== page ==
Google is planning to bring back its search engine to China after years of banishment, as per a new report. The tech giant first made a voluntary exit from the world's most populous country back in 2010 citing restriction of free speech on the company's services. However, ever since Sundar Pichai took over as CEO, efforts have been on to re-enter the country, albeit in a censored avatar this time around. Google is reportedly developing an Android app that will bring its search services back to China, with heavily restrictions on access to content that is deemed unfavourable by the ruling party.
The Chinese government currently blocks information on topics such as free speech, sex, political opponents, news, academic studies, and controversial events in history, as per a report by The Intercept. The folks over at The Intercept also claim to have received access to documents titled "Google Confidential" that detail plans of Google's re-entry into the Chinese market after more than 8 years of exile. To recall, Google's search engine cannot be accessed normally in China, considering it has been blocked by the country's 'Great Firewall'.
The project codenamed Dragonfly is claimed to have been underway since early last year, with acceleration seen during the last couple of months, courtesy high-level meetings between Sundar Pichai and "a top Chinese government official". As per The Intercept's findings, Google's few hundred engineers and programmers have formulated a custom Android app that might have different versions, codenamed "Maotai" and "Longfei". It has reportedly been demonstrated to the Chinese authorities and might see a commercial launch within the next six to nine months.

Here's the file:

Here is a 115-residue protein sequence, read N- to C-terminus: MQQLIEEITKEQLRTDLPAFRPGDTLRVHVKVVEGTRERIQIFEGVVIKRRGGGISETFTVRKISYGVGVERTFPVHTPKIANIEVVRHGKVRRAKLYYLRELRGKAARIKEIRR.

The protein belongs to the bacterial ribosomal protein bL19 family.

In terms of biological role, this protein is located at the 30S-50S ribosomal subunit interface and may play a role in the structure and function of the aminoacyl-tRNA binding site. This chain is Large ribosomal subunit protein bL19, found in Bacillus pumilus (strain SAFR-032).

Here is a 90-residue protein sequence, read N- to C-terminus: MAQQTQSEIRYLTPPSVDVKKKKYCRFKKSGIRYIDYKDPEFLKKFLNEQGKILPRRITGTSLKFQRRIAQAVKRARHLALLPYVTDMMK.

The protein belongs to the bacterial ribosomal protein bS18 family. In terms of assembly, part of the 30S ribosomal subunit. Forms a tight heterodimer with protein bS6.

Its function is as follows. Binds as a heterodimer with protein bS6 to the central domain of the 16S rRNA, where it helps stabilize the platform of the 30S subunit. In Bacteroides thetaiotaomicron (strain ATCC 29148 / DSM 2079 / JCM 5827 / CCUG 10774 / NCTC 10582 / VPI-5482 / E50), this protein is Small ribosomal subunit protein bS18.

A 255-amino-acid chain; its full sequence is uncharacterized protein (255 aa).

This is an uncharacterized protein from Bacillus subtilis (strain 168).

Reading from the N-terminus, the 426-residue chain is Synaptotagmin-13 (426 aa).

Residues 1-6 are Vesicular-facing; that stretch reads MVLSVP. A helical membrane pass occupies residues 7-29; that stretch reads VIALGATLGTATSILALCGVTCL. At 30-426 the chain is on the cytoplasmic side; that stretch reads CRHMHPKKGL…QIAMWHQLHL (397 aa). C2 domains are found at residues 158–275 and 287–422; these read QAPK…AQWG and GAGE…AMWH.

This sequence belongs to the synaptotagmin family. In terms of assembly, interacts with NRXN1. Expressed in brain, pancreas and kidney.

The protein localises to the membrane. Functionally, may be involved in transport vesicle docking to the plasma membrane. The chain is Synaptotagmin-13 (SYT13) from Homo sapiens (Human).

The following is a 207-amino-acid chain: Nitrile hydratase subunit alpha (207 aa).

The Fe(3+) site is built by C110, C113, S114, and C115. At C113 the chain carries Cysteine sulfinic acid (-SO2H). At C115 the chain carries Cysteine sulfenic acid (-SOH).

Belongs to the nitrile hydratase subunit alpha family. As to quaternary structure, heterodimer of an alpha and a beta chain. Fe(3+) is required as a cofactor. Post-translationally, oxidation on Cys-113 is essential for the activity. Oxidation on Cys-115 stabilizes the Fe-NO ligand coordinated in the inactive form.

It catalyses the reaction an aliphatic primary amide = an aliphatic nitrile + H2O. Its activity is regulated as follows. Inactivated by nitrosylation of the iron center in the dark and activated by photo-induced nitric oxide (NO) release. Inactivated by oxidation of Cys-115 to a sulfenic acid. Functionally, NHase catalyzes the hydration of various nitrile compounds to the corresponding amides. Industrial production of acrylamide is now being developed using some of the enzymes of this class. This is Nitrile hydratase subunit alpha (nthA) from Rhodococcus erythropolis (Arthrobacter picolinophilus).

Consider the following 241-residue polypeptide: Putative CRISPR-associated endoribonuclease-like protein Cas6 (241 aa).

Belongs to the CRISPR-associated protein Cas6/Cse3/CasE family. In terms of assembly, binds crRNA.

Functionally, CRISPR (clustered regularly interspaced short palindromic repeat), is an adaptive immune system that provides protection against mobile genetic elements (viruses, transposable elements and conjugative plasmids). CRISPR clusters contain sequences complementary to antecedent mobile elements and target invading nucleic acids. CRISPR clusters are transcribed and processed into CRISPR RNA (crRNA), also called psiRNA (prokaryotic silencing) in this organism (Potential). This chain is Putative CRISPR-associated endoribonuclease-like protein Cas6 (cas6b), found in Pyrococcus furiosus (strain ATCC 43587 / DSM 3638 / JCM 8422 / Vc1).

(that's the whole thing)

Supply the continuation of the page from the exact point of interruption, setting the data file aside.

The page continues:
In what is expected to be an extreme move, the report suggests Google will "blacklist sensitive queries" so that users see no results at all when searching for certain blocked words and phrases on the custom search engine. These may include phrases such as "human rights, democracy, religion, and peaceful protest." This censorship will happen across the board, with elements like image search, spell check, and search suggestions hiding keywords blocked on request of the Chinese government.
While an app is on the cards, the launch of a desktop version is uncertain for now. The report goes on to say that reaching Android users is crucial as the operating system boasts of 80 percent of the total smartphone market share in China.